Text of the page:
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Art has responded to the terror attacks in Britain as a social force. This is what people have been asking of art in recent months in Europe and the United States: to become political. But the way it has done this has been different from how it reacts to other kinds of political strife and oppression.

There has been much talk in recent months about the activist role of art. Protest art against right-wing governments and powerful corporations and police forces – particularly in the United States – is encouraged by academics and essayists. There inevitably follows a debate over whether the art that draws attention to injustice is itself perpetuating some kind of racism or harm (Kenneth Goldsmith's Michael Brown autopsy poem; Dana Schutz's Emmett Till painting; Sam Durant's Dakota scaffold sculpture). This is all a conversation about the kind of art that demands, implicitly or explicitly, some kind of social change.

The art that was performed in reaction to the Manchester and London attacks was in a fundamental sense political art – it was responding to world events – but it was not agitating for social change; it made no policy demands on governments.

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Consider the populist poem read by Mancunian folk poet Tony Walsh, a.k.a. Longfella, in a public square days after the bombing of the Ariana Grande concert. The poem, This Is the Place, is simple – one might even say childish, singing the praises of the tough city of Manchester. It's a bit like a spirit song for a sports team. It has lines such as "So we make brilliant music. We make brilliant bands. / We make goals that make souls leap from seats in the stands." (You might recognize the amphibrachic tetrameter as being the favourite metre of Dr. Seuss.) It's not the most sophisticated poetry, but it is local, and its unabashedly positive, entirely uncritical content was so moving to the assembled crowd that a recording was spread virally around the world. This is not the poetry of dissent as it is usually defined.

I would argue that another poem, an entirely negative poem, is its obverse. Evidently Chickentown by performance poet John Cooper Clarke ("The bloody train is bloody late / you bloody wait you bloody wait/ you're bloody lost and bloody found /stuck in bloody chicken town …") is from the same oral tradition, about the same part of the world. It is equally a boast of belonging; it is the humorous, self-deprecating flip side of the same pride of place. This self-deprecation is typically English and is hard to distinguish from proud stoicism.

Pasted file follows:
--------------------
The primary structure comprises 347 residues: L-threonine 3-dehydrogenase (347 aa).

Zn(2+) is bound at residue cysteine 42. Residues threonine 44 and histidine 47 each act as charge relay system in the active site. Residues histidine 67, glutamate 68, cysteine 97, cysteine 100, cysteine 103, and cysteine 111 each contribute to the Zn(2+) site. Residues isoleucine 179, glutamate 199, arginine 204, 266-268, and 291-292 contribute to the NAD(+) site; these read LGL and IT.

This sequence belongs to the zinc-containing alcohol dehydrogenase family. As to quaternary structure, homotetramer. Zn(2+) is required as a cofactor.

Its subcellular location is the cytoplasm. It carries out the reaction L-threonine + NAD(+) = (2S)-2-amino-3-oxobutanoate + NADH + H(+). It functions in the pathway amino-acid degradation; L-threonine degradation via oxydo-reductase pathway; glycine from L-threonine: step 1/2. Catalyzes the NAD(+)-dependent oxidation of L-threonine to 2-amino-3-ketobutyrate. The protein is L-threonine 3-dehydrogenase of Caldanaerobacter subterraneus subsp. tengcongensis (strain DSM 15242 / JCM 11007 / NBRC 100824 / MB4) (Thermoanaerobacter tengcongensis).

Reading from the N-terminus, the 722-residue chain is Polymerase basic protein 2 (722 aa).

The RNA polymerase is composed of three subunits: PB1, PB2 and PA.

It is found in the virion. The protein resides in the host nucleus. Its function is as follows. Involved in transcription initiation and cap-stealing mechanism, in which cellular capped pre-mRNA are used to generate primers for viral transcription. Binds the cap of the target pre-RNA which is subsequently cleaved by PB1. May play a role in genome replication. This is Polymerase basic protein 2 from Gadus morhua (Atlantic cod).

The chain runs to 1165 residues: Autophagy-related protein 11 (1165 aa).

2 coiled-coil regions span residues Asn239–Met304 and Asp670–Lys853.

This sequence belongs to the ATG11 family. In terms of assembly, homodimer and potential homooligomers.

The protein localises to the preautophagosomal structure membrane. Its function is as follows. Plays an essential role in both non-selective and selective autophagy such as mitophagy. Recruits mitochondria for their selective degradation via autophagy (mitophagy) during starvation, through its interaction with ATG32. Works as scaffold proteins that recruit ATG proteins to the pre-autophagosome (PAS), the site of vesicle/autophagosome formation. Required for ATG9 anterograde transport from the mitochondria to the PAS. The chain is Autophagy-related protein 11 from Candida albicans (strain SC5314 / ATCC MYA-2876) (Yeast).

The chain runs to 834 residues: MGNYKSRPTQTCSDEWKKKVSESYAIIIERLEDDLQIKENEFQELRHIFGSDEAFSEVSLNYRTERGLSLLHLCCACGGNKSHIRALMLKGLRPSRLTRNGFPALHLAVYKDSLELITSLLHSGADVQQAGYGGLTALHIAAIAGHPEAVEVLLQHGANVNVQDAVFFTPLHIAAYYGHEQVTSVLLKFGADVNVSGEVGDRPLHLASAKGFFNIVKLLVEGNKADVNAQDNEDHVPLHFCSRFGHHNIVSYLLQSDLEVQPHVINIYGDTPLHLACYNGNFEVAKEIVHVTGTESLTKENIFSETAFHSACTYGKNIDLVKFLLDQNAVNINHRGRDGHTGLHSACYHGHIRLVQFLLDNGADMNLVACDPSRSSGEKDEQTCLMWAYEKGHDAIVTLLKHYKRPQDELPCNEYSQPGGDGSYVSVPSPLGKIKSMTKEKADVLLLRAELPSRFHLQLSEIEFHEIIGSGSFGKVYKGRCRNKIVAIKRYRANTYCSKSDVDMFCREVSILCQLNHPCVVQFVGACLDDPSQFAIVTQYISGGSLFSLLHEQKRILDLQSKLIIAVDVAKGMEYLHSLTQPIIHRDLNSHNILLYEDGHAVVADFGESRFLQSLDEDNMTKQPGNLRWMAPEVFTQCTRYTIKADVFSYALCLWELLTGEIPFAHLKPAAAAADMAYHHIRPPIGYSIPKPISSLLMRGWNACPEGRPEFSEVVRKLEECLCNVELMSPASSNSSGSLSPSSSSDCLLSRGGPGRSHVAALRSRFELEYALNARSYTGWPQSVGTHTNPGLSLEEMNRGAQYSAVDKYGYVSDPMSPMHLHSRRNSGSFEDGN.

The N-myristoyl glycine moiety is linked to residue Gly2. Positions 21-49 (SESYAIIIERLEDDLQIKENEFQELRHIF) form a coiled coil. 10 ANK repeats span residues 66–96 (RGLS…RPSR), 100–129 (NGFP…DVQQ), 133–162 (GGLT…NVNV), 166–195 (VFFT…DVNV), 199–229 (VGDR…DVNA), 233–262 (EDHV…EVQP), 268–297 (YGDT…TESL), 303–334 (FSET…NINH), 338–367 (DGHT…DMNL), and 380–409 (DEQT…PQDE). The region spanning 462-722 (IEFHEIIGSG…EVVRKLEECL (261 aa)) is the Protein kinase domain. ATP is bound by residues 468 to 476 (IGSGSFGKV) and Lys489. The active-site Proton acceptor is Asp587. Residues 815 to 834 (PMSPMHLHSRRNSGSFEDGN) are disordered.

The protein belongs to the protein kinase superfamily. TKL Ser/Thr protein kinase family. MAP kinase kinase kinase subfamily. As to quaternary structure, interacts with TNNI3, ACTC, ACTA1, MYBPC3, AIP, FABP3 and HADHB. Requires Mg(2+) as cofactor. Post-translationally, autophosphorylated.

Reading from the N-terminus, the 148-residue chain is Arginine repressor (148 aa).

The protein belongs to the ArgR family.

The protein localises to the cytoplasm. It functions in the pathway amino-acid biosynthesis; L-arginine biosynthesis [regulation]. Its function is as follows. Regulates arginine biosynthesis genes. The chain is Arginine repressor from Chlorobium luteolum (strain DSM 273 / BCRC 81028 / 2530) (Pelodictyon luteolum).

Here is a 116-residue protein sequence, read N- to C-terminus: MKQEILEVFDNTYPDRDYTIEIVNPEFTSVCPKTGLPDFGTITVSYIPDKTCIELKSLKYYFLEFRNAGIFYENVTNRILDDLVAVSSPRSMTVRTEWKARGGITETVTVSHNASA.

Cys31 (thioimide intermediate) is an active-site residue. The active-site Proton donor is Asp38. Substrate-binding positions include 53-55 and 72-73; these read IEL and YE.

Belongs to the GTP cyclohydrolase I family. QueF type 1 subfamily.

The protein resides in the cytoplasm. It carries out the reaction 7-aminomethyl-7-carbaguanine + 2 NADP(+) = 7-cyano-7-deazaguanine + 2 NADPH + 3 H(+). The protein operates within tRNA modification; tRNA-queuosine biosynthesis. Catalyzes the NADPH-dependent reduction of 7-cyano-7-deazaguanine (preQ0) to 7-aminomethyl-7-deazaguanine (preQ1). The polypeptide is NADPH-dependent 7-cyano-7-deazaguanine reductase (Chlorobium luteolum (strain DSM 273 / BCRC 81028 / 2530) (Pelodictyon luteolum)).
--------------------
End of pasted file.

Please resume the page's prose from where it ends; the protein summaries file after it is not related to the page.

The benefit concert in Manchester last Sunday also had little overt political content. It sought no specific government action: It made no demands regarding immigration or foreign policy. It served as a symbol of resolve and a celebration of an anarchic capitalist culture that is perceived to be under attack. It was a celebration of the status quo. One could see the proudly pro-LGBT songs as an act of political defiance against conservative religions, I suppose, and Ariana Grande's choice to finish with the gay anthem Somewhere Over The Rainbow could be interpreted this way as well. (That song has a political pedigree: Its words were written by Yip Harburg, a Depression-era leftist.) But mainstream pop culture has been overtly pro-gay for some years now.

At any rate, it was hugely successful in making people of all stripes feel happy.

Mostly, it was a celebration of Western popular culture in all its hypersexualized permissive glory. Of this we are justly proud, just as we are impressed by the typical British cultural reaction to the attacks, which relies not on outrage and demands but on gallows humour. The guy running down the street carrying his pint is a folk hero, as is the guy who said on TV he was going to go out and flirt with as many guys as he could that night. The U.S. media's alarmist headlines – particularly a New York Times line that said London was "reeling" – have provoked great creativity among Londoners, who began to list on Twitter all the things that left them reeling (accepting compliments, making eye contact with strangers), and agreed, at the least, that they would like to dance a reel.

This is not to say that the art we saw in poems and music was not a serious response to a global geopolitical crisis; it was. It was different from the calls for "resistance" art we have been seeing in other Western countries because, this time, the existential threat being responded to was not part of out own culture; it was from outside. One could talk of a difference between "protest art" (aimed at Western-generated political problems) and "solidarity art" (designed to lift morale in the face of terrorism). And although the solidarity art is not a complaint directed at any particular state or policy, it nevertheless serves a uniting and inspiring function.

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